Richard Rosser explains the two crunch issues remaining at Report stage of the Defence Reform Bill
Today’s final day of Report of the Defence Reform Bill is not likely to be a prolonged session, but that should not be allowed to detract from its importance.
Despite having been thwarted (by a shortage of bidders) in their objective of putting the procurement of defence equipment and supplies in the hands of the private sector, Ministers have still insisted on retaining the power to make such a move within the Bill. The only scrutiny therefore, that there would be of any future government’s decision to transfer the defence procurement activity within the Ministry of Defence to the private sector would be a need for affirmative Orders to be passed by both Houses.
Such scrutiny would be totally inadequate, particularly since the current Defence Equipment and Supplies organisation is going to be given greater freedoms to operate on a more commercial basis. So any future case for handing over the function to private firms would have to be based on a comparison with the effectiveness of a revamped MoD organisation which is not yet up and running – rather than, as now, on a comparison with the current one.
Labour has tabled an amendment turning the affirmative Orders into super-affirmative Orders, which provide for specific documentation (including comparative information) to be provided to Parliament. And we are also calling for scrutiny by the House of Commons Defence Select Committee, prior to any related votes. A weaker amendment, tabled by Crossbench Peers, provides for less scrutiny of any future government’s decision to hand over defence procurement to the private sector. But nevertheless goes further than the provisions currently proposed by the Coalition.
If the Crossbench amendment is put to a vote we shall support it. If it is not, and no acceptable commitments have been given by Ministers to come back with a satisfactory response of their own at Third Reading, we shall vote on ours.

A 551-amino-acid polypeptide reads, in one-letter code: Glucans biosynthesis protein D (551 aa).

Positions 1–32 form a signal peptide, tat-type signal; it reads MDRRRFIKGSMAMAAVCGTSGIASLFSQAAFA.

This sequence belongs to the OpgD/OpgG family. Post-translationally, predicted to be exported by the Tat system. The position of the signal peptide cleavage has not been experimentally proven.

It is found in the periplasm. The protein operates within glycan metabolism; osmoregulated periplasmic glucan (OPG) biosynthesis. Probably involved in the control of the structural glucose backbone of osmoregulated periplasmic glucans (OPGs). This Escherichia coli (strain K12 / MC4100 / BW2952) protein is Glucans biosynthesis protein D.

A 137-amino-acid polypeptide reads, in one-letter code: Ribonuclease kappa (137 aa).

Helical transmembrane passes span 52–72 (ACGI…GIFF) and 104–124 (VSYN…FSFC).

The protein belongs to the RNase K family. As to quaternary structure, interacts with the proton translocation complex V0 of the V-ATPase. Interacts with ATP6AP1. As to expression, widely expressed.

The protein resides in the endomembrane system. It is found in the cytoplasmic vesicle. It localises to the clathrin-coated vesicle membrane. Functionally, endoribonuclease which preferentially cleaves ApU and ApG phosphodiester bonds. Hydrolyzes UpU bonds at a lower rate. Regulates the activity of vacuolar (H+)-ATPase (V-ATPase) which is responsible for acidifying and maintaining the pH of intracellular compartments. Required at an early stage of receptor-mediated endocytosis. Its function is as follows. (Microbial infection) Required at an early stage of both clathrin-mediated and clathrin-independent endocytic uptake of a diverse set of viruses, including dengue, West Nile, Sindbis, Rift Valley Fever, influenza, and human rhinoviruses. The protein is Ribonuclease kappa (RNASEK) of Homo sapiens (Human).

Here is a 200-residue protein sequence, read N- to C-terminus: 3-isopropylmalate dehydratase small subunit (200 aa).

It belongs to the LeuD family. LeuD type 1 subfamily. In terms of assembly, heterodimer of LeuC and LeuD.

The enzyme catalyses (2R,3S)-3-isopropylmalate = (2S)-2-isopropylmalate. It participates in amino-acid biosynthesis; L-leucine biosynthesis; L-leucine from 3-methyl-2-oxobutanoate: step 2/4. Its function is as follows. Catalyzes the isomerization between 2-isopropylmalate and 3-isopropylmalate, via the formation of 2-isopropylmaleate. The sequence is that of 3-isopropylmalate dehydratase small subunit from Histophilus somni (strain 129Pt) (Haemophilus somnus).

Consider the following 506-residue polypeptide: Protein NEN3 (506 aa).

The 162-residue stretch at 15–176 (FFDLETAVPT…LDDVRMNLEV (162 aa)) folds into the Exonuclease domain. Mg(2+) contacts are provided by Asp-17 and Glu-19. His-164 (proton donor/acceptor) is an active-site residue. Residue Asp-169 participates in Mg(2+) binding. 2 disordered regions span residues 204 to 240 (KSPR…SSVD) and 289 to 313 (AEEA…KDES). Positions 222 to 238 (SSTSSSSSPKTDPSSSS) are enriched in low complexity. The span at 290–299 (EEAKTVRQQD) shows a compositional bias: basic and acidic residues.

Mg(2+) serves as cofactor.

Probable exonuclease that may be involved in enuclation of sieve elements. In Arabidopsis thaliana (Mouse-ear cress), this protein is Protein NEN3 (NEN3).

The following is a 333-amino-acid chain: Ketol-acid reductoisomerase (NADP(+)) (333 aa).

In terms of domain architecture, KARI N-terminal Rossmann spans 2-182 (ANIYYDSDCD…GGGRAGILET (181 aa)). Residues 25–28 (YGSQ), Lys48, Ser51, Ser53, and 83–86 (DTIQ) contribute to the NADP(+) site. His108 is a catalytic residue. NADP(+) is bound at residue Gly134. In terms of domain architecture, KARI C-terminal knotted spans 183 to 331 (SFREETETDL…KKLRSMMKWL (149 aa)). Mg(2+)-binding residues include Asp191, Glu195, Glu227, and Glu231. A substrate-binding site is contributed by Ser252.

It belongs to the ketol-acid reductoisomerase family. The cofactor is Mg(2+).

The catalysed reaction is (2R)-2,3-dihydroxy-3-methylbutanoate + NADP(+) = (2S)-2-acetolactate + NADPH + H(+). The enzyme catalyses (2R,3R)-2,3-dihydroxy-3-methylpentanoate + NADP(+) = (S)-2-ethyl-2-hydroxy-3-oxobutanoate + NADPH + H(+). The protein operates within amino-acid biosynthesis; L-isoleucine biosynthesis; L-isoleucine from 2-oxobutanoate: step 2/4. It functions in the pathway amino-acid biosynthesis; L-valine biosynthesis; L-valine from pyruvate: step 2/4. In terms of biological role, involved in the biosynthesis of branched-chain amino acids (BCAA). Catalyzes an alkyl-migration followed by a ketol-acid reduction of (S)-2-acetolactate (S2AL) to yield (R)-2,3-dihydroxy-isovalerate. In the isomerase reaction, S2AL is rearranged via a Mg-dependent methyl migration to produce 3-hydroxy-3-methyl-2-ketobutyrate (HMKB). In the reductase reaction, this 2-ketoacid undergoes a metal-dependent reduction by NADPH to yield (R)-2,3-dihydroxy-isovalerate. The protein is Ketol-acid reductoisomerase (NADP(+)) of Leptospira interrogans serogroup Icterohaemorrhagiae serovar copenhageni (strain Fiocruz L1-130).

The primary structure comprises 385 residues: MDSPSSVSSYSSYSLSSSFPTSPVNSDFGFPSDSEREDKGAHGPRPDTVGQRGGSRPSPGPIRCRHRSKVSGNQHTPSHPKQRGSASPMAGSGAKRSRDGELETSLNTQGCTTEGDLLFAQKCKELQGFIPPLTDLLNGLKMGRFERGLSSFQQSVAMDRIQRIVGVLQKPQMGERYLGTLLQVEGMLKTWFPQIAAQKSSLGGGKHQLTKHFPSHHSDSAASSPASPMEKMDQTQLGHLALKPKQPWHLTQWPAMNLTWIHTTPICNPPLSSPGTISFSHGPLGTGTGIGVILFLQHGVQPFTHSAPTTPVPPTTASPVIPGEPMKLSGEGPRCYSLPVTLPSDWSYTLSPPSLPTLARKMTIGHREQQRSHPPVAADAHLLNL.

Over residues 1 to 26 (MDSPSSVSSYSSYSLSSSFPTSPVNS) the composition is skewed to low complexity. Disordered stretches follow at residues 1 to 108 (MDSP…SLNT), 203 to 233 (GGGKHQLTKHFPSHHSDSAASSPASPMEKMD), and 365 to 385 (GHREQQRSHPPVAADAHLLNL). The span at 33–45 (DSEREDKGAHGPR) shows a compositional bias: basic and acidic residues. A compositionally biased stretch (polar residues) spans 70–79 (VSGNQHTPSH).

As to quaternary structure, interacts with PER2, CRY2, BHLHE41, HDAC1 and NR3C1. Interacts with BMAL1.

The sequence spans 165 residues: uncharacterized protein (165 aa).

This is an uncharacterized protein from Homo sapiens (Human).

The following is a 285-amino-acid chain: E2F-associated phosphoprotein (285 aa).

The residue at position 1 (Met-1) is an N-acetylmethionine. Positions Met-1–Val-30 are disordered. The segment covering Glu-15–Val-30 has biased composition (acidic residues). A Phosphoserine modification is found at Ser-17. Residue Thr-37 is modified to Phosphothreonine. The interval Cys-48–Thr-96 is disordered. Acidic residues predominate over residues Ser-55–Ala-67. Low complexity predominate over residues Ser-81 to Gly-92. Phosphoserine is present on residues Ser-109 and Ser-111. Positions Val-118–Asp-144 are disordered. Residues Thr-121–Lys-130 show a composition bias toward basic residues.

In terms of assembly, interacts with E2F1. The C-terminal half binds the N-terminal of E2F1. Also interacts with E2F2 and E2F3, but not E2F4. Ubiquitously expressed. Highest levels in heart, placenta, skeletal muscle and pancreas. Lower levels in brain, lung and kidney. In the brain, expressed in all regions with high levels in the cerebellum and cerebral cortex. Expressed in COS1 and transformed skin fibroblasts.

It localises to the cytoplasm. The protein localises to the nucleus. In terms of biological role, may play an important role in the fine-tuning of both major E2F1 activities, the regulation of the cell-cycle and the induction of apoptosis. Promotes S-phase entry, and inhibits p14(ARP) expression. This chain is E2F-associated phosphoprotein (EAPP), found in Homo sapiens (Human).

The other key issue to be debated today is our amendment seeking to implement one conclusion of the Defence Select Committee from its recent Report on ‘Future Army 2020. The Committee had two key concerns. The first is over whether plans for the role and structure of the Army, with its run down of regular forces and increase in the number of reserves, will meet the UK’s national security needs. The second is regarding how these plans were developed and tested. In light of all of this, the Committee has pressed the government to commit to providing regular, annual updates to Parliament on the progress being made on implementation – or indeed, the lack of it.
There is already a requirement in the Bill for the Reserve Forces and Cadets Association to produce an annual report on the state of our reserves. Given this, there is absolutely no reason why Ministers should not accept the conclusions of the Defence Select Committee and agree to our amendment.
Lord Richard Rosser is a Shadow Defence Minister in the House of Lords
Published 26th March 2014